The Human Journey
a time sequence
March 15th, 2008 The educational potential of the Internet is without bound. From time to time we come across sites that go beyond the ordinary. One of these we present you with now. There is always a danger in doing this because we like to keep articles online for as long as possible. If the source of the link disappears, then what we say is meaningless, just like an old newspaper used to wrap the trash. We don't want to do that. Since we don't have editions or issues and are 'moment to moment', we run the risk of links going bad over time, if we do not control them on our site... here we risk just that.
Furthermore, the link that we are so interested in uses Flash Technology from Adobe. Most computers have it, but many don't, so you may be asked to download it from Adobe, if you try to activate the link we direct you to
If you like what you see, then read our past article
Response to a Question from a Reader
Isn't there new evidence to suggest much earlier migrations to North and South America other than the Bering land crossing?
Yes, you are correct, but this study is just using the DNA and NOT the more tenuous archaeological evidence which requires very accurate carbon dating and can be contaminated and does not have the advantage of the direct mitochondrial and chromosome information, which is more and more understood.
It works on decay of an unstable isotope of Carbon into a more stable form. It's used very well in concentrated sites, less so in ice cores (some extraction of matter has been made from bone cores in what was thought were inert fossil animal remains in Alberta, I think. They are interested in the DNA there and not the Carbon dating because gross dates are known. That's all new and needs work.
It is hoped that dinosaurs will be looked at in this way... also amber (captured insects)
" ... the decay rate is logarithmic, radiocarbon dating has significant upper and lower limits. It is not very accurate for fairly recent deposits. In recent deposits so little decay has occurred that the error factor (the standard deviation) may be larger than the date obtained. The practical upper limit is about 50,000 years, because so little C-14 remains after almost 9 half-lives that it may be hard to detect and obtain an accurate reading, regardless of the size of the sample."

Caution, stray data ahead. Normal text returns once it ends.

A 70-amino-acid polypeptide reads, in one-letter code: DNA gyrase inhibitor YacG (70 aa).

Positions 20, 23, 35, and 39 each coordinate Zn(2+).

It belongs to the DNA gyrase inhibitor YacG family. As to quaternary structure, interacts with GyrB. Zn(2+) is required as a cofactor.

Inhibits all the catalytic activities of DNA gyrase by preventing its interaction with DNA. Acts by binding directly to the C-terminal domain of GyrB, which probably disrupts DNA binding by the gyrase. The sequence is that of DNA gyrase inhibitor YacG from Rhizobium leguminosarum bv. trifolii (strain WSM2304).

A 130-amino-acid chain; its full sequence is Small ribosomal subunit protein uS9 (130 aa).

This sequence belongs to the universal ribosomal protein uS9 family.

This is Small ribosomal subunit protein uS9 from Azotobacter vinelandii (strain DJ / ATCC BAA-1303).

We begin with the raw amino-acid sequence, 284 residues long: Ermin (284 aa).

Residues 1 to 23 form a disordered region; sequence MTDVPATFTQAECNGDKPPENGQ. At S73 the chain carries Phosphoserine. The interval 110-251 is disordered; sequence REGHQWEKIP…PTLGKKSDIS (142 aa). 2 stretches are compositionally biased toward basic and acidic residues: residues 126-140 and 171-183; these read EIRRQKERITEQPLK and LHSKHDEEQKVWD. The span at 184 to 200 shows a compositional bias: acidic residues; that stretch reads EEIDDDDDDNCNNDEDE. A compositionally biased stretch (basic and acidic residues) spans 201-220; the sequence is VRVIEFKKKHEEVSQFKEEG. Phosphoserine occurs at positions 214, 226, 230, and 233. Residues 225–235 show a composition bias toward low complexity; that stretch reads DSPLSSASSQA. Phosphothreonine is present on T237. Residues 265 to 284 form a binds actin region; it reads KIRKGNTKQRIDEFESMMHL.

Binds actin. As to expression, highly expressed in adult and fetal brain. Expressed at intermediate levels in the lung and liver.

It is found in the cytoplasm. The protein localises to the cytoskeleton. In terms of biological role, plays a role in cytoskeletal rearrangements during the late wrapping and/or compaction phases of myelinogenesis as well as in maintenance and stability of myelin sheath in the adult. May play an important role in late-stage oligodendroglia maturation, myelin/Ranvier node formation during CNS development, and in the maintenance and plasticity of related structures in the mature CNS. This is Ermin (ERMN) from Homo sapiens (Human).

So carbon dating has a 'sweet spot' and also they look at cultural in situ artifacts too.
Sample size is important due to the process which requires some distilling and also worry about contamination by more recent remains being mixed in... so it's hard to do and hence the nagging arguments of the archaeologists.
Even if the west/east coast of South and North America may have been visited, the mass migration might be better looked at by DNA. If it can be shown that the landing on the west coast of South America produced the pooling and moving on effect noted below, the two methods might work well together within the limits of the C14 decay. (Pooling idea is just our way of visualizing things and is not used as far as we know.)
Strangely, these routes can be found using DNA, which is neat. There can be 'short cuts' of course
Now here is the key things to look at in that video are the population centres which are shown with little red balls. These indicate 'clumps' of humanity which have very strong DNA ties. You'll note that that tentacles emerge from them.
As you go along the routes these strains tend to winnow out and then concentrate again. It would be like water pooling in a hollow, filling up, spilling over and moving on and on.... The ultimate move will be off the planet.
We don't know much about this, but it's all very interesting from an observer's standpoint.
This might be a good subject for some educational insights for children up to about 13 because it is so visual and you don't need the base science, which is very hard. All you need is the gross facts about it